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Randomized Controlled Trial
, 369 (14), 1295-305

A Randomized Trial of Planned Cesarean or Vaginal Delivery for Twin Pregnancy

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Randomized Controlled Trial

A Randomized Trial of Planned Cesarean or Vaginal Delivery for Twin Pregnancy

Jon F R Barrett et al. N Engl J Med.

Erratum in

  • N Engl J Med. 2013 Dec 12;369(24):2364

Abstract

Background: Twin birth is associated with a higher risk of adverse perinatal outcomes than singleton birth. It is unclear whether planned cesarean section results in a lower risk of adverse outcomes than planned vaginal delivery in twin pregnancy.

Methods: We randomly assigned women between 32 weeks 0 days and 38 weeks 6 days of gestation with twin pregnancy and with the first twin in the cephalic presentation to planned cesarean section or planned vaginal delivery with cesarean only if indicated. Elective delivery was planned between 37 weeks 5 days and 38 weeks 6 days of gestation. The primary outcome was a composite of fetal or neonatal death or serious neonatal morbidity, with the fetus or infant as the unit of analysis for the statistical comparison.

Results: A total of 1398 women (2795 fetuses) were randomly assigned to planned cesarean delivery and 1406 women (2812 fetuses) to planned vaginal delivery. The rate of cesarean delivery was 90.7% in the planned-cesarean-delivery group and 43.8% in the planned-vaginal-delivery group. Women in the planned-cesarean-delivery group delivered earlier than did those in the planned-vaginal-delivery group (mean number of days from randomization to delivery, 12.4 vs. 13.3; P=0.04). There was no significant difference in the composite primary outcome between the planned-cesarean-delivery group and the planned-vaginal-delivery group (2.2% and 1.9%, respectively; odds ratio with planned cesarean delivery, 1.16; 95% confidence interval, 0.77 to 1.74; P=0.49).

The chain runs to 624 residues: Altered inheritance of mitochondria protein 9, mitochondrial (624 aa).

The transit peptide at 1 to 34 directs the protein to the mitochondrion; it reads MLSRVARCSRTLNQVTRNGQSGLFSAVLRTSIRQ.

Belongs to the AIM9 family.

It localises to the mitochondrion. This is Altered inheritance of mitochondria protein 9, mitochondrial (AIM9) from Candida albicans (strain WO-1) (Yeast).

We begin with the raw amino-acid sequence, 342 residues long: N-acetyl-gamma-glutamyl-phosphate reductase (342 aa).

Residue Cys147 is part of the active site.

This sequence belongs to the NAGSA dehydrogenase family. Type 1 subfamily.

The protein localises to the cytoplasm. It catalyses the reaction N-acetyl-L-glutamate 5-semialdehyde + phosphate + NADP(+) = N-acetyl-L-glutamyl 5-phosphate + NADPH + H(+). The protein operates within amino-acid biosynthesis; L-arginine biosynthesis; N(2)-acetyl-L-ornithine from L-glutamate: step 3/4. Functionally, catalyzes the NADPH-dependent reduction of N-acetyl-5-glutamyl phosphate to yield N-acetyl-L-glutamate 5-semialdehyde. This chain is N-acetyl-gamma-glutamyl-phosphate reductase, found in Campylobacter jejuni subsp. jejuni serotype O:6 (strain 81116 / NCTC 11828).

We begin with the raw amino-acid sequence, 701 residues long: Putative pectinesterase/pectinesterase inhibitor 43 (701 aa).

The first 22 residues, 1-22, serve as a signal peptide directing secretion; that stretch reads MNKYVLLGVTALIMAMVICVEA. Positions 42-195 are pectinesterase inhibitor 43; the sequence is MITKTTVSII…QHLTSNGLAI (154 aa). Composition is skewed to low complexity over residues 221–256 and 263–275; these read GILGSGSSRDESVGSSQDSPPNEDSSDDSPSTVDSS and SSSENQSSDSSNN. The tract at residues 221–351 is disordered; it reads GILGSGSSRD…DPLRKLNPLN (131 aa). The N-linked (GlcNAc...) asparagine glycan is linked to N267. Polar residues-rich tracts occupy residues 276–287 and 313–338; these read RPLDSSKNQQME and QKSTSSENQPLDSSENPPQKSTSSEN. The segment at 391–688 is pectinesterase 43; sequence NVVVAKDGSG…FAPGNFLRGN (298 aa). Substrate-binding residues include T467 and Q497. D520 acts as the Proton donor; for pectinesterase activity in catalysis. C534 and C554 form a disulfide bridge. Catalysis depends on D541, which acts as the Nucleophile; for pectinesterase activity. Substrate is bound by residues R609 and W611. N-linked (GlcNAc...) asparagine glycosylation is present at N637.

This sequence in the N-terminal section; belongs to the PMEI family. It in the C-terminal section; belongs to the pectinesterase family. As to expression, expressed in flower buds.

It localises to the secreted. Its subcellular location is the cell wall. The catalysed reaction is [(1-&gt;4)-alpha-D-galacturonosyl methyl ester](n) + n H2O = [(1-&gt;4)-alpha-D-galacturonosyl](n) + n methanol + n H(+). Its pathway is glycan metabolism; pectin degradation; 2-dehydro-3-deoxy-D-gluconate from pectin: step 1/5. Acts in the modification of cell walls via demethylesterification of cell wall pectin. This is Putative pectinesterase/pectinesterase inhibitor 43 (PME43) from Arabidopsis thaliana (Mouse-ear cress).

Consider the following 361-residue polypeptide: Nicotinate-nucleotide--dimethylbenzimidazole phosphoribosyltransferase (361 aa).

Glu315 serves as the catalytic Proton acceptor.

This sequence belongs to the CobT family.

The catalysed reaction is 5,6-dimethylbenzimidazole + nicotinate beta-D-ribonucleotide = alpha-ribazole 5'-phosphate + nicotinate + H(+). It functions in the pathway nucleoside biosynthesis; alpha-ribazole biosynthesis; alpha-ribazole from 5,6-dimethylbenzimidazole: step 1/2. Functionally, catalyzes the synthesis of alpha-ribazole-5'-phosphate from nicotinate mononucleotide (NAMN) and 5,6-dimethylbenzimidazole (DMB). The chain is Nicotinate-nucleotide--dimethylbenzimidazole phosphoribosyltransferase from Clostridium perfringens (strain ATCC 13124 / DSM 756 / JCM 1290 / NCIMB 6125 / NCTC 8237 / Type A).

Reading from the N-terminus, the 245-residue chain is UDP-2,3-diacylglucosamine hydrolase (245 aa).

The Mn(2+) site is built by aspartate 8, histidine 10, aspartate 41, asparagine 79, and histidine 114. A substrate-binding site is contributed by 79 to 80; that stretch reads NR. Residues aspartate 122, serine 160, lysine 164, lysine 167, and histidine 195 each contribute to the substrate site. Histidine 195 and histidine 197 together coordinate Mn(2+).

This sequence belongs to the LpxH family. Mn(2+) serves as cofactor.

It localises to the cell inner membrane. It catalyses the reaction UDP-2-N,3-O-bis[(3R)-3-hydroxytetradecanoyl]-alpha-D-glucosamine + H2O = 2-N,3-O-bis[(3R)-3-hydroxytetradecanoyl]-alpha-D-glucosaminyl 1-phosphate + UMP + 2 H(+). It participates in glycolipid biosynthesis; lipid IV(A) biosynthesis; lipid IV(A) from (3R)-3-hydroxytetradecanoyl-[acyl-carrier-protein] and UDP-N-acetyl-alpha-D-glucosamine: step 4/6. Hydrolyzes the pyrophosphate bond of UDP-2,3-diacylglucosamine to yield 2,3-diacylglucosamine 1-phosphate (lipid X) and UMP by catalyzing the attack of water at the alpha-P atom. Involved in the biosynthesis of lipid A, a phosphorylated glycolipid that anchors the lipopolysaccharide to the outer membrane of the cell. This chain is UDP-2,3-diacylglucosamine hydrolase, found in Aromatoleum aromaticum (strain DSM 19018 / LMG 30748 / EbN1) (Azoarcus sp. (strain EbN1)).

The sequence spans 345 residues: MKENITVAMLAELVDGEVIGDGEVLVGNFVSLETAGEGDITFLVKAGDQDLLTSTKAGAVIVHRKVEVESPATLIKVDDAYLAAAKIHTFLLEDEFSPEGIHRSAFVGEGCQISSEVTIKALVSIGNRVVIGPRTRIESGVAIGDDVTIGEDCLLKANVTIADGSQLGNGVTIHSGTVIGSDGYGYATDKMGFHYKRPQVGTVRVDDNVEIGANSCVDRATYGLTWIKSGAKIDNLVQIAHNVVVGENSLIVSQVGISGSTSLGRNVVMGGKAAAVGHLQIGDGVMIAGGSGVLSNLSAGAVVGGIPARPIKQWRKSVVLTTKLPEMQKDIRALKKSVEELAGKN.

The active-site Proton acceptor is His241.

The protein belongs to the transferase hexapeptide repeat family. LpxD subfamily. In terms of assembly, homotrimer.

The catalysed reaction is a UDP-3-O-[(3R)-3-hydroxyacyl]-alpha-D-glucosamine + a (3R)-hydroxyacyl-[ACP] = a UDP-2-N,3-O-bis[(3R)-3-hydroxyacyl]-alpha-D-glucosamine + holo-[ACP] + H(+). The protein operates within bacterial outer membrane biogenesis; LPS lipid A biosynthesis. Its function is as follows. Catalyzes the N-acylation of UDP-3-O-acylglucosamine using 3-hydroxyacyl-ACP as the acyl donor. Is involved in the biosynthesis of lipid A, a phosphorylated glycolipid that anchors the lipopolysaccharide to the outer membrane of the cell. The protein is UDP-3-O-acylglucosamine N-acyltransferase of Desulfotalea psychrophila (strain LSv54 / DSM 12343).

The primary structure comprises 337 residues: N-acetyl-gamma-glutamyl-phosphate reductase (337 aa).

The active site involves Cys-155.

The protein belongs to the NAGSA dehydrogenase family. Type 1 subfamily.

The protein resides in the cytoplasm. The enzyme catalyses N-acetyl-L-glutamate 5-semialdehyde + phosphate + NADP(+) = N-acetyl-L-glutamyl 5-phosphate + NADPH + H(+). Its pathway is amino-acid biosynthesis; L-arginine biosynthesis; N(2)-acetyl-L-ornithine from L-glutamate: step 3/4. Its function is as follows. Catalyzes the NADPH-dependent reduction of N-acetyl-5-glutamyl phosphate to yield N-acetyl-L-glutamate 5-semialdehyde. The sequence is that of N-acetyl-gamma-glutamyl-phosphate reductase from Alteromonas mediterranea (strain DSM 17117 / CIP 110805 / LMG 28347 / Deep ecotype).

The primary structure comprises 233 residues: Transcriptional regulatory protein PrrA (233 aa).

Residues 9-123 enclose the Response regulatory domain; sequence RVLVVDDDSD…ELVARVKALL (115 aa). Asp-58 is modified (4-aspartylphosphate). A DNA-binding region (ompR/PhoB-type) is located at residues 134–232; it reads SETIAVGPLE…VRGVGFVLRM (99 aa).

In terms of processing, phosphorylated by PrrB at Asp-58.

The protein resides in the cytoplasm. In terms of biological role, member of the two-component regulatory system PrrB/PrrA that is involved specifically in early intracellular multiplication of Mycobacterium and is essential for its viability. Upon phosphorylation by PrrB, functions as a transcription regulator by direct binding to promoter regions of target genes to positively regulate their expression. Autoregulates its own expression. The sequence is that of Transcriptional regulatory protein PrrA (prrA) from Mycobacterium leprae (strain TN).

Conclusions: In twin pregnancy between 32 weeks 0 days and 38 weeks 6 days of gestation, with the first twin in the cephalic presentation, planned cesarean delivery did not significantly decrease or increase the risk of fetal or neonatal death or serious neonatal morbidity, as compared with planned vaginal delivery. (Funded by the Canadian Institutes of Health Research; ClinicalTrials.gov number, NCT00187369; Current Controlled Trials number, ISRCTN74420086.).

Conflict of interest statement

No potential conflict of interest relevant to this article was reported.

Figures

Figure 1
Figure 1. Randomization, Enrollment, and Outcome Data
Between December 13, 2003, and April 4, 2011, the study enrolled 2804 women at 106 centers in 25 countries. One woman in the planned-cesarean-delivery group had a singleton pregnancy that had been thought to be a twin pregnancy during ultrasonographic examination at randomization.

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